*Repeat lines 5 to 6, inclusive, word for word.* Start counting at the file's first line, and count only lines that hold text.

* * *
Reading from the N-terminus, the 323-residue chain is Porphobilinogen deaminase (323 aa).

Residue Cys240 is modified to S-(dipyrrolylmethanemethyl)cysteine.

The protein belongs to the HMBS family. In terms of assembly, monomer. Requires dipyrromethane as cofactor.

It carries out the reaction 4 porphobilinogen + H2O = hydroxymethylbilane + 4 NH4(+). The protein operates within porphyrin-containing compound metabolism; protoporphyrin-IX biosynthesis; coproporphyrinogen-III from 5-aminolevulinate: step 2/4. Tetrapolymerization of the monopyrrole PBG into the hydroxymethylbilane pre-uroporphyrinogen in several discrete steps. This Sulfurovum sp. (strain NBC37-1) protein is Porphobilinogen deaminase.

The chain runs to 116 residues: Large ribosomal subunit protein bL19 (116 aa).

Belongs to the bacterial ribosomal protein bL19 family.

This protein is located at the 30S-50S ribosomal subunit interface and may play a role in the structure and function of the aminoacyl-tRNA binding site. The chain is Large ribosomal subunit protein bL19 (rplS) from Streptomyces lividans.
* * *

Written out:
The chain runs to 116 residues: Large ribosomal subunit protein bL19 (116 aa).

Belongs to the bacterial ribosomal protein bL19 family.